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In sheer numbers, antibody levels did decline over the months after vaccination. However, the new findings showed that antibodies that remained became steadily stronger and more precisely targeted against the virus.
That means that even low levels of antibodies would continue to provide some protection against the original strain of the virus, according to researchers at Washington University School of Medicine in St. Louis.
"If the virus didn't change, most people who got two doses of this vaccine would be in very good shape," said study senior author Ali Ellebedy, an associate professor of pathology and immunology.
What researchers saw was exactly what they'd expect from a robust immune response, he said.
"We never thought that six months following that second injection, many people would still be actively improving the quality of their antibodies," Ellebedy said in a university news release. "To me, that is remarkable. The problem is that this virus keeps evolving and producing new variants. So, the antibodies are getting better at recognizing the original strain, but unfortunately the target keeps changing."
The researchers analyzed blood samples from 42 people and lymph node samples from 15. The samples were collected before participants received their first dose of the Pfizer-BioNTech COVID vaccine, and three, four, five, seven, 15 and 29 weeks afterward.
Bone marrow samples were also taken from 11 people 29 and 40 weeks after their first shot. Eight people provided all three kinds of samples. These eight did not catch COVID, so their antibody response came from vaccination alone.
The researchers found that the quality of antibodies improved after six months. Early after vaccination, only 20% of antibodies bound to a protein from the virus, compared with nearly 80% six months later, according to findings published Feb. 15 in the journal Nature.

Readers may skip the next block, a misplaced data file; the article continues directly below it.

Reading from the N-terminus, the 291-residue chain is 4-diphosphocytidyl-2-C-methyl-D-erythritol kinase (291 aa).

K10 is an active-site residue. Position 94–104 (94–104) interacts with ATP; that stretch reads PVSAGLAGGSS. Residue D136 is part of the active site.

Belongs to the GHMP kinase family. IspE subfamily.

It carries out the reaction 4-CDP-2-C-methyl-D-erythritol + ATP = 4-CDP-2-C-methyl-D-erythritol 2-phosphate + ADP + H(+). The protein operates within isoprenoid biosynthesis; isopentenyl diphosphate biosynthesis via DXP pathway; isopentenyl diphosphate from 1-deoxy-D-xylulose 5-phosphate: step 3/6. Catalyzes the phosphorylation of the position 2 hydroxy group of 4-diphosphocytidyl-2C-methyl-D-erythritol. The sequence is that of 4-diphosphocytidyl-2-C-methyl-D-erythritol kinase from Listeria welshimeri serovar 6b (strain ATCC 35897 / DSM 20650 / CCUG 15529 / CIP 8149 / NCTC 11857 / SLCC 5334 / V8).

"When you look at antibodies, quantity should not be your only concern,” Ellebedy said. "The antibodies at six months might be less in quantity, but they are much better in quality. And that refinement of the antibody response happens on its own. You get your shot, maybe your arm hurts for a day, and then you forget about it. But six months later your germinal centers are still ongoing and your antibodies are still getting better and better."
However, Ellebedy noted that the quality of the antibodies is measured against the original virus used to create the vaccine.
"Everything changes when a new variant comes," Ellebedy said. "You have to retrain your immune system. It's like updating your anti-malware software to make sure it matches the newest computer viruses that are going around. It doesn't mean the old software was bad. It just means it no longer completely matches the viruses it is going to encounter."
In light of that, the researchers are studying how variant-specific boosters affect the antibody response to vaccination.
SOURCE: Washington University School of Medicine in St. Louis, news release, Feb. 15, 2022
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